Interest rates look set to remain at the same levels for a period of time, even as the jobless rate continues to rise as the economy transitions away from a dependence on mining investment growth.
RBA governor Glenn Stevens told the House Economics Committee that “very accommodative” monetary policy was supporting credit growth and construction in the housing sector.
“We have signalled the likelihood, if the economy evolves more or less as expected, of a period of stability in the cash rate,” Dr Stevens said in his opening statement to the committee, which is sitting in Sydney.
“As well as the low level of interest rates generally, a sense of stability should be of some help for businesses and households as they form their plans.”
But he also warned that there was uncertainty about the handover from mining to non-minig sectors of the economy, even as such a shift appeared to have started.
“Will the additional demand likely to be generated outside mining as a result of these trends be just the right amount to offset the large decline in mining investment spending, so keeping the economy near full employment?” Mr Stevens asked.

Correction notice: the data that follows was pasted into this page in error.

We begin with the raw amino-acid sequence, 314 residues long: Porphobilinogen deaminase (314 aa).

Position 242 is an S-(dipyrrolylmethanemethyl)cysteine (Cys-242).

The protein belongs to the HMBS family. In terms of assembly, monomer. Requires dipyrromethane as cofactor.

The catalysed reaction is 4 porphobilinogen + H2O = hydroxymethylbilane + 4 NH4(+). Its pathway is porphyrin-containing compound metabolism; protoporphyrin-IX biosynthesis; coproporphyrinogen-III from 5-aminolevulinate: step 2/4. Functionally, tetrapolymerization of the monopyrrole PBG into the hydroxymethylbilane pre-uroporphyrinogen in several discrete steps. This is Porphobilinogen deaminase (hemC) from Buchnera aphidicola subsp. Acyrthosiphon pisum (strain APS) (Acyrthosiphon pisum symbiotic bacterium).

“No one can answer that question with great confidence.”
Dr Stevens shied away from talking down the exchange rate further, only saying that jawboning is when he opines that the Australian dollar’s “long-run equilibrium is somewhat lower than what it was trading at the time”.
The governor declined to comment on whether he wanted the currency to trade below US90c, saying that “one can’t be especially precise” but that he stood beside he previous comments on the currency.
Dr Stevens and Dr Lowe said they expected the unemployment rate to rise until early 2015, as population growth continues to outstrip jobs growth and with the labour market data expected to lag economic activity as it improves.
The RBA forecasts the jobless rate to “peak at early 2015 and stay at those levels for a while”, Dr Lowe said, adding that it was “not until late 2015 where there is sufficient [employment] growth in our forecasts”.
“Employment growth [at this time] is not sufficient to bring the unemployment rate down … population growth is still growing pretty strong,” he added.
More to come…